Mark Grimm


Say What? Explaining the Media Chaos in Boston Bombings

Have you heard? Breaking news coverage of huge stories has become variety show programming. In the span of about 15 minutes Wednesday, I saw or read these reports from media outlets:
AP, CNN, Fox:
An arrest has been made in the Boston Marathon bombings
ABC News:
An arrest is imminent in the Boston bombings
No arrest has been made in the Boston bombings

Conflicting Reports

Scratching your head? How could experienced journalists who know being careful is so important present such conflicting reports?

Since official public notification usually runs behind what “sources” tell the media in such big stories, journalists rely on their sources to get the scoop. There is fierce competition and a 24-hour news cycle. Being first on a major story can make a journalist’s career or provide him/her with incredible exposure. They almost beg their sources for hot tips and sources love to give them. It makes them feel important or they like being owed a favor, or some times, they just feel the real story needs to be told.

Some times, even good sources get it wrong. They’re not in the loop as much as they think, they misunderstand what was said, or things change unexpectedly right after they talk with the reporter. That’s why multiple sources are preferable. As consumers, we’ve also become accustomed to screw ups in the early moments of breaking stories, so the penalty for getting it wrong isn’t as devastating as it might be.

Journalists should place a higher priority on getting it right than getting it first. Easier said than done in this environment.

Consumers should rely more on multiple sources of information. It’s the path to being well informed. And be wary of the first reports just as the big story hits.

The writer is former TV anchor/reporter who broke a number of stories using sources. Feel free to call on him for media counsel or training.

Anthony Weiner’s Possible Comeback

The NY congressman who made national headlines for sending lewd photos of himself to strangers is considering a run for New York City mayor.

I can just see the bumper stickers now.

No doubt testing the waters, Anthony Weiner and his wife gave in-depth interviews that were the heart of a lengthy NY Times Magazine article.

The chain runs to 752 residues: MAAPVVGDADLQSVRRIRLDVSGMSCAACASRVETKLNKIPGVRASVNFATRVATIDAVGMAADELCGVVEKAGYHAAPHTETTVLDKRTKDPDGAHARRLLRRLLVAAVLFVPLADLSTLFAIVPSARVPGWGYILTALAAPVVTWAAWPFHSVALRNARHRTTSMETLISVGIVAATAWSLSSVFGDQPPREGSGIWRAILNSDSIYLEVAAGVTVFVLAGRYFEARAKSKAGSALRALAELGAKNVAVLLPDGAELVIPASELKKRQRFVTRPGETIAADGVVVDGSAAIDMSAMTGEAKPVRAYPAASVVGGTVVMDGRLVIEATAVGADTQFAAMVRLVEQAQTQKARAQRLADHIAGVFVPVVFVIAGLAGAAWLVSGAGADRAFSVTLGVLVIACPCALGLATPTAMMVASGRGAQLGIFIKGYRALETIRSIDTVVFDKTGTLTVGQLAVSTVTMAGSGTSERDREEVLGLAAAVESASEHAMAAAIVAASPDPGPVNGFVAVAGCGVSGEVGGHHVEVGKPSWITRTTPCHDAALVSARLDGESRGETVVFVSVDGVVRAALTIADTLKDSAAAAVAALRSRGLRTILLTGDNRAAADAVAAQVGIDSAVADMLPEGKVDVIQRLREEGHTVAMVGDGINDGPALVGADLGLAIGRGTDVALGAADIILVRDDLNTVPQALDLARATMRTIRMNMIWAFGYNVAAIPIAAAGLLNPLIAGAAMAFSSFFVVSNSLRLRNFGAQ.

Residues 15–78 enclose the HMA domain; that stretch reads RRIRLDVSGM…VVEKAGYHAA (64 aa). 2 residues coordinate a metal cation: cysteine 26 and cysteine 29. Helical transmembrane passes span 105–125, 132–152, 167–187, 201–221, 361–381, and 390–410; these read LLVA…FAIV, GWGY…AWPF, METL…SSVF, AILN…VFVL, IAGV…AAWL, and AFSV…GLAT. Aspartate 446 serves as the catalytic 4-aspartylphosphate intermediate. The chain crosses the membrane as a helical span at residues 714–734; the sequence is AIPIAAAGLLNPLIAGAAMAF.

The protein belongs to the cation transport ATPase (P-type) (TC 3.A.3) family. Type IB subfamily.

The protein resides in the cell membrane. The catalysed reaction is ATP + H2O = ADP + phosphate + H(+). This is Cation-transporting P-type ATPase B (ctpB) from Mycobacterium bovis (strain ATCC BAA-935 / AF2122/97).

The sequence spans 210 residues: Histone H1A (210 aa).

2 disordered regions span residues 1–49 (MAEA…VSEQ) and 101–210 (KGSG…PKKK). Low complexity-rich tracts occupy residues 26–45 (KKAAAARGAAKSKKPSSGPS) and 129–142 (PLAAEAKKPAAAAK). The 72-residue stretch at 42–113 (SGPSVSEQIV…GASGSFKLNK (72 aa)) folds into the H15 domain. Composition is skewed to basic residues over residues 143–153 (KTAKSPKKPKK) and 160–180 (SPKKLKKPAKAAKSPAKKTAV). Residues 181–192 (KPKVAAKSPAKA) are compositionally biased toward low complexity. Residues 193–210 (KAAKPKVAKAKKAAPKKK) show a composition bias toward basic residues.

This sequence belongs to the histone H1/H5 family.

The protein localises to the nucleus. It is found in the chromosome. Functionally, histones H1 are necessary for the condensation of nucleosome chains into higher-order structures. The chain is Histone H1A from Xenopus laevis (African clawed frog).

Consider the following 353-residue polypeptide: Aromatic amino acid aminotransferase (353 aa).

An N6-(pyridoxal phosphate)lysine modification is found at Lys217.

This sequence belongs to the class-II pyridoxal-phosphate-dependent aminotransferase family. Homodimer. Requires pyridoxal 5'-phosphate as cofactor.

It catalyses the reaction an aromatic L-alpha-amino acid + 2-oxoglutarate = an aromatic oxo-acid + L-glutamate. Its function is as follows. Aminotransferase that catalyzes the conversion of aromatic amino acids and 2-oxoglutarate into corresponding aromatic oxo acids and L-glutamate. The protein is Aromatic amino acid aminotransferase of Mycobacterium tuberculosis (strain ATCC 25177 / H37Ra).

As I stated on the Chuck and Kelly Show this morning, Weiner has a tough hill to climb, very tough, but I wouldn’t say it’s impossible. New York voters have a high tolerance for misbehavior by their politicians. Weiner’s original offense, strange as it was, didn’t actually involve any sex and didn’t appear to break any laws or misuse taxpayer money. That puts him ahead of Spitzer, Rangel and the long list of crooked state legislators now in trouble. Weiner also has a $4.3 million war chest and another $1.5 awaiting him in matching funds.

Weiner’s polling confirms, as he puts it, “there’s a healthy number of people who will never get over it.” But he wants “to ask people to give him a second chance.” Second chances must be earned. Weiner has two principle challenges:

1- Convincing people he is truly contrite.
Contrition for ambition’s sake is not true contrition. His wife, Huma, must play a role here. She must convince voters she really believes her husband is sorry. Oprah, Barbara Walters, whatever. The public has to witness this exposition, from both of them, and judge for themselves.

2- Answering the Bizzarro factor. Is he fixed?
How can an ambitious congressman think sending lewd photos to strangers not cause him trouble? Is this man stable enough to run NY City? Weiner still hasn’t given a real answer to the question, “how could he do it?” He said, he “viewed it as so frivolous” and “it was just another way to feed this notion that I want to be liked and admired.” He’ll have to do better than that.

The Times article presents a theory this potential run, even if unsuccessful, might put the episode behind him to set up a future run. Perhaps. In the end, voters make choices based on what they think is best for them.

I don’t think Weiner would stand a chance in Kansas. But, then again, they don’t ban big sodas there.

The writer is a one-time elected official and small business owner who provides political consulting and crisis communication counsel. More here.